Nigeria’s military said on Tuesday said the country’s sovereignty was not compromised despite the presence of Chadian ground troops in the northeast to fight Boko Haram.
Chadian soldiers crossed the border from northern Cameroon to the Nigerian town of Gamboru on Tuesday after three days of bombardment of Boko Haram positions in a regional fight-back against the Islamists.
They were also deployed near two villages on the Niger side of the border and appeared poised to cross into Nigeria to take the town of Malam Fatori, according to local residents.
But Abuja’s defence spokesman Chris Olukolade played down concerns about the presence of a foreign power on Nigerian soil, and claimed the country’s troops were leading the offensives.
“Contrary to the impression being pushed in some quarters, it is the Nigerian forces that planned and are driving the present onslaught against terrorists from all fronts in Nigeria, not the Chadian forces, as is being propagated by some media,” he said.
Olukolade said there were contingents from Nigeria, Niger, Cameroon and Chad in the operations, which allowed “a massive move against terrorists from all angles”.
Joint deployments and patrols have been conducted in Cameroon, Chad and Nigeria, he added.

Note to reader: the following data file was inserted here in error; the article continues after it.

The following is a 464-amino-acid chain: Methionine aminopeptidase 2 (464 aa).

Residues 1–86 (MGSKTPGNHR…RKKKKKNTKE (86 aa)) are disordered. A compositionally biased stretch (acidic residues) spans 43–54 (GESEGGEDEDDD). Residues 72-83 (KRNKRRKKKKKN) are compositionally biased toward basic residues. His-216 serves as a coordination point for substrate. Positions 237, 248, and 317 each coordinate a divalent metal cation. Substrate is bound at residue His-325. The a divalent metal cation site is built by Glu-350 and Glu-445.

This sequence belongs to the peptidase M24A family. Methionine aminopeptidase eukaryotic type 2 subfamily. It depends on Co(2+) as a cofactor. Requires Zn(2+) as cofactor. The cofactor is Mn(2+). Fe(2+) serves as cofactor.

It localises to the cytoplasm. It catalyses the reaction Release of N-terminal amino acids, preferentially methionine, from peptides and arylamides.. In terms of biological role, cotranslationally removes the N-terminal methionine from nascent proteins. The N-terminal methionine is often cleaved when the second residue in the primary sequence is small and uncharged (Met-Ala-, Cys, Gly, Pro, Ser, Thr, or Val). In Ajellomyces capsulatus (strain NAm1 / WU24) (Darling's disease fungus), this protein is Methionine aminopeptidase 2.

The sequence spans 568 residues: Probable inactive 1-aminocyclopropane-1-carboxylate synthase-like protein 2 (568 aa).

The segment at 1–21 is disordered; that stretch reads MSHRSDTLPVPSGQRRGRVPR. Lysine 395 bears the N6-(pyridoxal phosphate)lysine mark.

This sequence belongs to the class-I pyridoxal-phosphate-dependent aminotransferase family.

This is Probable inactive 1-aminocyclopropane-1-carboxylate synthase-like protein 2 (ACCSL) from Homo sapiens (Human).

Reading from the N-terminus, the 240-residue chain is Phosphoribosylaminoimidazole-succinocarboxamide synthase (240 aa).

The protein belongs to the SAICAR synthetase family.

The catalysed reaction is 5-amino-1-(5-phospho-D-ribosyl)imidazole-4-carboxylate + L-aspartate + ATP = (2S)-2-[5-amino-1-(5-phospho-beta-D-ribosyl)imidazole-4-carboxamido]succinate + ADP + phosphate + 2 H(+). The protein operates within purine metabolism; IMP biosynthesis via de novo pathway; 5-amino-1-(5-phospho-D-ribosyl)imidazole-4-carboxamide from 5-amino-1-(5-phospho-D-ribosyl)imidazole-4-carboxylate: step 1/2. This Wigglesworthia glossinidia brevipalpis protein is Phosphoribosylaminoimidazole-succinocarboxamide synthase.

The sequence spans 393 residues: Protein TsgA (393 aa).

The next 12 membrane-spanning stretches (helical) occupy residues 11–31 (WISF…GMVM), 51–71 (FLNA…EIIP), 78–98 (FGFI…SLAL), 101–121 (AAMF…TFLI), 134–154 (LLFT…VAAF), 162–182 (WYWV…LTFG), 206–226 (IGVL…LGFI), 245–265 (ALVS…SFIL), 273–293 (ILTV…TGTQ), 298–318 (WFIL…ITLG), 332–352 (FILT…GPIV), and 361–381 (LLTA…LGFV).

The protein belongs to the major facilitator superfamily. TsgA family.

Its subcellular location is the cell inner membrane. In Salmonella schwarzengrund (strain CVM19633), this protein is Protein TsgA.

“Chadians and other are however keying into and working in concert with the overall plan for an all-round move against the terrorists, as agreed,” he said.
“Nigeria’s territorial integrity remains intact.”
Nigeria’s military has long been criticised for its inability to end the six-year Boko Haram insurgency, which aims to carve out a hardline Islamic state in the country’s far northeast.
Pressure for a more effective multinational force to combat the group’s threat to regional security mounted after a deadly January 3 attack on the Nigerian town of Baga.
The African Union last week back a five-nation, 7,500-strong force involving troops from Nigeria, Niger, Chad, Cameroon and Benin and the Chadian military began shelling Gamboru from Cameroon.
Security analysts have suggested that Nigeria’s President Goodluck Jonathan may be looking for a pre-election bounce from military successes as he seeks a second term of office on February 14.
But Mark Schroeder, from security and political analysts Stratfor, told AFP this week that allowing foreign forces to operate on Nigerian soil would be counter-productive.
“This is essentially absolving Nigeria of its long-standing geopolitical strength as the region’s hegemon able to assist internal and pan-West African security stability,” he said.